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How to Prioritize Your Time as a Sales Manager

By Ray Makela

In this episode, we discuss how to use a prioritization system to stop spending too much time stuck on urgent tasks, and more time on what's important—like coaching your team.

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***Enhanced Video Script ***

Most sales managers know they should be coaching their team. Yet we often hear in our sales training workshops that managers don't have enough time to coach.

This is a common scenario. Managers are doing a lot of the jobs for their reps, and they're spending too much time stuck on urgent tasks. They're answering every phone call. They're solving every problem. They're resolving those customer issues, and they're even closing deals for their reps.

So, do you want more time in your day?

Stop doing your rep's job for them. Instead, teach and coach your reps to be more self-sufficient.

In Stephen Covey's "7 Habits of Highly Successful People," Covey defines habit three as putting first things first. Prioritizing those things with the most significant impact and most leverage.

Invest your time in those activities that create the most significant return on your effort. Covey further defines this among four quadrants of urgent versus important.

Think of importance on the left axis and urgency on the right axis.

At the upper left are those things that are important and urgent. You kind of have to do them. The upper right is those important but not urgent. Lower left is not important but urgent. And the lower right is not important and not urgent.

The problem is we often get stuck in what Covey calls Quadrant 1, the urgent and the important. Those are the items that we must do today. These are things like client issues, closing deals, personnel problems, end of the quarter status, and competitive threats.

We often get pulled into these items by our reps, and we can't help but become the chief problem solver.

The more we do these things for the reps, the more we teach them to rely on us. We do have to resolve these, but how can we get out of this cycle?

Well, teach them to come to you with recommendations, as we discussed in a previous blog. Use them as coaching opportunities. Plan and improve your processes so that you reduce or cut the items altogether.

What we miss as we spend all our time in Quadrant 1 is the importance of Quadrant 2. Those important but not urgent tasks. These are things that are easy to put off, but important to becoming more productive. E.g., planning, and training, and coaching, strategy, and process improvement. Even personal items like exercise and professional development, and investing in relationships fall under Quadrant 2.

We need to create time in our life to have the discipline to focus on these activities every day. In return, these will reduce the number of Quadrant 1 activities we need to respond to. E.g., If we can coach and train our reps to solve their problems, it means we'll be spending less time doing their job for them.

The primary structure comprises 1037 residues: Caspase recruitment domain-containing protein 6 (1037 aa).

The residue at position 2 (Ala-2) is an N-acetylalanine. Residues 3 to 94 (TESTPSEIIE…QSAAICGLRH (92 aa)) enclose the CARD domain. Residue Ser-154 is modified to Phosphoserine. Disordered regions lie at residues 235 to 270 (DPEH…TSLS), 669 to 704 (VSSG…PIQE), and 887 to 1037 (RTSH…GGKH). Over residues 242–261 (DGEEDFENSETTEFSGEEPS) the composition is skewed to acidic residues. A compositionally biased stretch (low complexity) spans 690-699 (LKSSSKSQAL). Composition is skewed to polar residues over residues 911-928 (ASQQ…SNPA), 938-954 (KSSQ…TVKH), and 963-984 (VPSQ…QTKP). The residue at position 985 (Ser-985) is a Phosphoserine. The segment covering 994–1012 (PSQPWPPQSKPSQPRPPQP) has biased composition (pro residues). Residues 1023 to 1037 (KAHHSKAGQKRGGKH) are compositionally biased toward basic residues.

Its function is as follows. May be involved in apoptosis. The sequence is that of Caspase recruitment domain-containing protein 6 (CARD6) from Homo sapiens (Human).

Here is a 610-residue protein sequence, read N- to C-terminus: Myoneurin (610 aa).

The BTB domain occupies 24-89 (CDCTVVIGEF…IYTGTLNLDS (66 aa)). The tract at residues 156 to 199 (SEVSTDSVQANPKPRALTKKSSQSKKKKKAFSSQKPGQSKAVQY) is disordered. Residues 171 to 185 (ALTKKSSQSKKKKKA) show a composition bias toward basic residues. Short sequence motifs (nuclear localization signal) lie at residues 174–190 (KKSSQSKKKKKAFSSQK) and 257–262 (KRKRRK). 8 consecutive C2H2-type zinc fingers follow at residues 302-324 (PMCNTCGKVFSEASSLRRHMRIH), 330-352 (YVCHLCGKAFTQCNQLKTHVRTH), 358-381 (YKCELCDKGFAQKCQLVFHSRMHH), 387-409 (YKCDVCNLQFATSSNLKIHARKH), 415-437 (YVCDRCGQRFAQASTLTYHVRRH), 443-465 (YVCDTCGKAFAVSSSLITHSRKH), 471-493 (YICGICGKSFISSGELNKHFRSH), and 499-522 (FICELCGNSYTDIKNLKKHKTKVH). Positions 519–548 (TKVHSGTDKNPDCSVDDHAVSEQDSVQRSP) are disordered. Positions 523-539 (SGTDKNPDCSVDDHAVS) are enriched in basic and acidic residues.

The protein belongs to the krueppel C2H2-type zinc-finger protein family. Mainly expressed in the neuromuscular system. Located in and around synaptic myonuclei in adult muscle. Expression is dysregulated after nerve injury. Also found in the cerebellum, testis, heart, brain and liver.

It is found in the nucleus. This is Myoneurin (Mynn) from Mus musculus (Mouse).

Quadrant 3 activities are those that are not important but urgent.

These are things like unexpected phone calls, some meetings, interruptions, and hallway conversations. They don't have to happen, and they're not important, but somebody is demanding your time.

We need to decide if we're going to give in to that pressure and allow them to waste our time. It's great to have an open-door policy, but we need to manage our time and sometimes block out our calendars to get the strategic work done.

For Quadrant 3 activities, not important but urgent, we may be able to delegate or get others to fulfill these duties.

Can somebody do that meeting on your behalf? And can somebody else complete that report or respond to that email? If you didn't do this activity at all, would anyone notice?

Finally, Quadrant 4 activities are not important and not urgent.

These are time wasters. Many things fall under this category. These include spending too much time on the internet, YouTube videos, TV, social media.

Ideally, we'd like to drop these activities altogether and reduce the number of Quadrant 3 activities. That will give us more time to focus on Quadrant 2, the important but not urgent.

The key to becoming an effective sales manager is to focus on Quadrant 2 activities, important but not urgent. So make a list of these and block out those activities on your calendar and make time for them. Your time is valuable, especially when you think about the leverage you can create across the organization when it's used in the appropriate activities.

Don't let others waste your time and get distracted doing your rep's job for them.

Learn how to transition star sales reps into high-performing sales managers

About Ray Makela

Ray Makela
Ray Makela is CEO and Managing Director at Sales Readiness Group (SRG). He oversees all client engagements as well as serves as a senior facilitator on sales management, coaching, negotiation and sales training workshops. Ray has over 20 years of management, consulting, and sales experience and writes frequently on best practices for coaching and developing sales teams.

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